TALLAHASSEE, Fla. — Florida Agricultural and Mechanical University (FAMU) President Elmira Mangum, Ph.D., has been invited by House Agriculture Committee Chair John Conaway (R-Texas) to testify before his committee on July 15.
President Mangum is one of six 1890 land-grant university presidents who have been invited to testify before the Committee. There are 19 1890-land-grant universities (LGUs) in the United States. The Second Morrill Act, which was passed 125 years ago by Congress on August 30, 1890, created a network of historically black colleges and universities dedicated to providing educational opportunities for all, through innovative scientific research and community-minded extension programs.
The landmark legislation established the funding mechanism and framework for opening access to education for African Americans. The University’s land-grant status and the federal funding that followed have created ladders of opportunity for FAMU students, specifically those who study and conduct agricultural research.
The hearing coincides with a weeklong series of events centered on the critical role these universities play in promoting research, outreach, teaching, and economic development in this country. Participants include representatives from Fortune 500 companies and agri-businesses, legislators, presidents from the 1890-universities, and agency heads involved in promoting research and development.
FAMU, which was founded in 1887, was designated as a LGU by the State of Florida in 1891. Land-grant status enabled FAMU to teach “agriculture and mechanic arts, including military tactics.” Unlike the 1862 LGUs, 1890 land-grant status did not provide FAMU with any endowment or financial support. However, beginning in 1967, FAMU started receiving federal funds for research and in 1972 for both research and extension. The University started receiving formula funds in 1977 that enabled the FAMU College of Agriculture and Food Sciences (CAFS) to undertake its land-grant mission and played a major role in FAMU becoming a major research university. Cumulatively, the land-grant programs have contributed significantly to FAMU’s unique academic achievement that set it apart from other LGUs.
During the last 127 years, CAFS has established a reputation for collaborative multidisciplinary research that has greatly benefitted the scientific community, Florida, and the nation. More recently, research programs undertaken by CAFS’ Center for Biological Control, Center for Water and Air Quality, and Center for Viticulture and Small Fruit Research have made major contributions to the advancement of new knowledge and scientific discoveries, including the biological control of the Varroa mite and small hive beetle – two major pests of honey bees; mitigation and control of the red palm weevil in the Caribbean; mitigation and control of invasive pests; and integrated pest management strategies for Florida fruit and vegetable growers.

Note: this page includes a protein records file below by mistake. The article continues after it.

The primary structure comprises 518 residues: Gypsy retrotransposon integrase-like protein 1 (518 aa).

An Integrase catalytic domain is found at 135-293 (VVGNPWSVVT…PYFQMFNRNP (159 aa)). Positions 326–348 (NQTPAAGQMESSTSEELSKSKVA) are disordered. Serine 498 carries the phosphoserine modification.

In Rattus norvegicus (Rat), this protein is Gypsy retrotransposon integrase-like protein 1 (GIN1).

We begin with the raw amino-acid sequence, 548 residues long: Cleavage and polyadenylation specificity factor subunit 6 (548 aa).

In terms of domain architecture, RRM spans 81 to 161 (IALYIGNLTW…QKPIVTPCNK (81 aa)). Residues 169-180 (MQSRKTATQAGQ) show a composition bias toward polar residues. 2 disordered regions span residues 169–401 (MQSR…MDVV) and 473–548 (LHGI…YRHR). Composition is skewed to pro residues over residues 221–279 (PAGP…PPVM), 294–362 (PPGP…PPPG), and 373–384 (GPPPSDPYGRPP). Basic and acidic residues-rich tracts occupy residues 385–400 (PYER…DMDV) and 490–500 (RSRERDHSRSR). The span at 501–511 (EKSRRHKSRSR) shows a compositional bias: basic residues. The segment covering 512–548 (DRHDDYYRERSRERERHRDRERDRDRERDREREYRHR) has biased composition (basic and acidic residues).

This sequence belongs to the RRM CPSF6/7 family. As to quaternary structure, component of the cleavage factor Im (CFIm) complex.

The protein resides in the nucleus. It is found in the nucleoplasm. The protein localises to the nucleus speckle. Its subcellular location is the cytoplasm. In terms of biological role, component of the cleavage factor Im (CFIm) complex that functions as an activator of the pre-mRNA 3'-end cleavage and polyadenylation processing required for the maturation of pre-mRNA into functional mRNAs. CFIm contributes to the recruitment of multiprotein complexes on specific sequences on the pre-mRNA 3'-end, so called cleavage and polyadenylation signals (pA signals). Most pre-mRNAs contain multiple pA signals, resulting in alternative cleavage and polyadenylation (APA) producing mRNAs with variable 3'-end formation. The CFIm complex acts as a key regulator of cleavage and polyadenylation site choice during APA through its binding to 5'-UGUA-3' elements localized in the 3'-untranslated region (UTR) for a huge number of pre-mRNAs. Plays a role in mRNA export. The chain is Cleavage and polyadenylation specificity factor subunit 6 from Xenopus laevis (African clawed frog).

The FAMU Cooperative Extension Program, which is a unit of the Florida Cooperative Extension Program and the outreach arm of CAFS, has also achieved major milestones in providing research-based information and direct technical assistance to improve the quality of life for underserved and limited resource consumers, and farmers in Florida.
“I am delighted to have been chosen by the Committee on Agriculture to speak on behalf of the great things we at FAMU and the other 18 LGUs are doing every day to improve the lives of Floridians, as well as lives of people across the country and around the globe through our teaching, research, and extension programs,” said Mangum.
“The research and extension funding we receive is a vital part of our success. The programs funded with these grants also provide significant economic benefits for local communities throughout Florida. The economic impact of our research has contributed significantly to all sectors of the Florida economy.”
“With support from our collaborators such as the U.S. Department of Agriculture, and other federal and state agencies, our research centers have become Centers of Excellence for conducting innovative research and the development of students that have produced 13 doctoral and 82 master’s degrees during the last decade,” added Mangum.
Florida Agricultural and Mechanical University is one of the largest single-campus historically Black colleges or universities in the nation. The University blends a strong research focus on economic empowerment and community service.
The University was founded in 1887 as the State Normal School for Colored Students. Today, FAMU continues its mission to be a best-in-class, land-grant University with a global reach that focuses on science, technology, research, engineering, agriculture, and mathematics (STREAM).
FAMU contributes to a strong workforce by providing a high-quality, affordable education to students from diverse backgrounds. The U.S. News & World Report lists FAMU as the nation’s top public historically Black college or university (HBCU) for 2015; and recognized among the “Best National Universities” in 2014. It is also listed among The Princeton Review’s “Best in the Southeast” colleges, as well.
FAMU is also one of the top universities for providing a high-quality education at an affordable price in Florida, according to The College Database (2013).